Easy Does It

At Casa d'Angelo, the surprises come where you least expect them.

The zucchini flowers were filled with creamy cheese and shredded crab; they'd been sprinkled with semolina and fried golden, served with a little dish of yellow tomato marinara and a chopped Italian salad of radicchio and arugula. Despite the care taken with these delicate flowers (they barely last a day after being picked, and they're a pain to stuff), the flavors were bland and the flowers a little greasy. We liked the baby artichokes on their long stems better, tenderized with marinade and fragrant with herbs, the rich mouthfuls spiked with salty pink sheets of prosciutto.

We split an order of homemade cheese tortellini tossed in tomato cream sauce; the little ricotta-filled pillows looked like clouds drifting in a rose tangerine sunset, and they were so delicate that they hardly required chewing. It was a beautifully restrained plate of pasta.

A wood-roasted branzino, a European sea bass, still wearing its tail, needed nothing beyond light lemon butter sauce, a sprinkling of salty capers, and a few snips of parsley and fennel fronds. This fish was incomparable — flesh the color of new snow, a silky texture, the embodiment of luxury. I took most of it home and ate it cold the next day, and the taste hadn't deteriorated one iota. Our bone-in veal chop, cooked just pink in the center and cosseted in a carmelized layer of fat, was equally beautiful, set in a refined sauce infused with rosemary and made even more elegant with the warm perfumes of wild mushrooms, set against a multicolored pile of roasted eggplant, zucchini, and peppers.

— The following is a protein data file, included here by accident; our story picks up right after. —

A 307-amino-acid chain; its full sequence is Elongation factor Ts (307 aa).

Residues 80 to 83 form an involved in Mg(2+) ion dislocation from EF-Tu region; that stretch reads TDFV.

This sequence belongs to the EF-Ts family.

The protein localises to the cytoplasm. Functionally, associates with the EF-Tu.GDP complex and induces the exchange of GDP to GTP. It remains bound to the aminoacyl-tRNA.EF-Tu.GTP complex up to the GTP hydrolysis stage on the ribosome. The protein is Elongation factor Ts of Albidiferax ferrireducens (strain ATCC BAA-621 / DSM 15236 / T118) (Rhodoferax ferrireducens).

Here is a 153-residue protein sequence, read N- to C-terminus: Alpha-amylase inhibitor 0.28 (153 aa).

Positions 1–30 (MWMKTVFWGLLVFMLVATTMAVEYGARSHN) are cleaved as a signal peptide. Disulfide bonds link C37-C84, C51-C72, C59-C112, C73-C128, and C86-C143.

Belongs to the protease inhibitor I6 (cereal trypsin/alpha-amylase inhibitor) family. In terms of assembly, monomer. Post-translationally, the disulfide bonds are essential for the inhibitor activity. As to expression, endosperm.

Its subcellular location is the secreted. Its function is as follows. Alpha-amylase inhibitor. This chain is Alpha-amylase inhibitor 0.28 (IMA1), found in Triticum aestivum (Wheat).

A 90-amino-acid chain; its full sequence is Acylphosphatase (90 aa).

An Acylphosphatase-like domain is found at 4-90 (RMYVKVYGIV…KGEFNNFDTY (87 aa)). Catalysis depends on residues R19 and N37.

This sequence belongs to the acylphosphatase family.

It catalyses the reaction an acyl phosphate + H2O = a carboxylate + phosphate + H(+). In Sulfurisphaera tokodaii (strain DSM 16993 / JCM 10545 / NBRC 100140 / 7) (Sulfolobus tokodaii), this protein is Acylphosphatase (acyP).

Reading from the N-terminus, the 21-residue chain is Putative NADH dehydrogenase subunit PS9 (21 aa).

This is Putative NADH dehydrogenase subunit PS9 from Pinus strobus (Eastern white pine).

Joe Rocco

Location Info


Casa D'Angelo

1201 N. Federal Highway
Fort Lauderdale, FL 33304

Category: Restaurant > Italian

Region: Fort Lauderdale

Casa D'Angelo

171 E. Palmetto Park Road
Boca Raton, FL 33432

Category: Restaurant > Italian

Region: Boca Raton


Casa d'Angelo, 1201 N. Federal Hwy., Fort Lauderdale; call 954-564-1234. And 171 E. Palmetto Park Rd., Boca Raton; call 561-338-1703. Open Sunday through Thursday 5:30 till 10 p.m., Friday and Saturday till 11 p.m.

These meats, vegetables, and pastas, so modest and graceful, are textbook Northern Italian cuisine. The ingredients speak for themselves; no fancy culinary trick is ever permitted to drown out the personal and individual voice of what comes from earth, sea, or pasture. Such simplicity can be deceptive — I ran across Elia's recipe somewhere for pasta al pomodoro e basilica (capellini with fresh tomato sauce and basil — it's $15 at the restaurant) and thought to myself, "Big deal! This is like the idiot's guide to dinner!" And truly, there's very little here, apart from the painstakingly stuffed zucchini flowers, that just about anybody couldn't manage at home given a little practice and the right tools.

We don't, of course, want to be at home, which is why we've come to Casa d'Angelo. But apart from gracious service and mostly excellent food, I found myself appreciating things here that I'd begun to take for granted. I'd thought Casa d' had no surprises for me, but the revelations came unbidden and unexpected. The precise flavor of an artichoke. The dewy, translucent hues of a perfect Mediterranean fillet. The open-air, medicinal pungency of summer rosemary.

How unlike these are from any other thing. And also how glorious.

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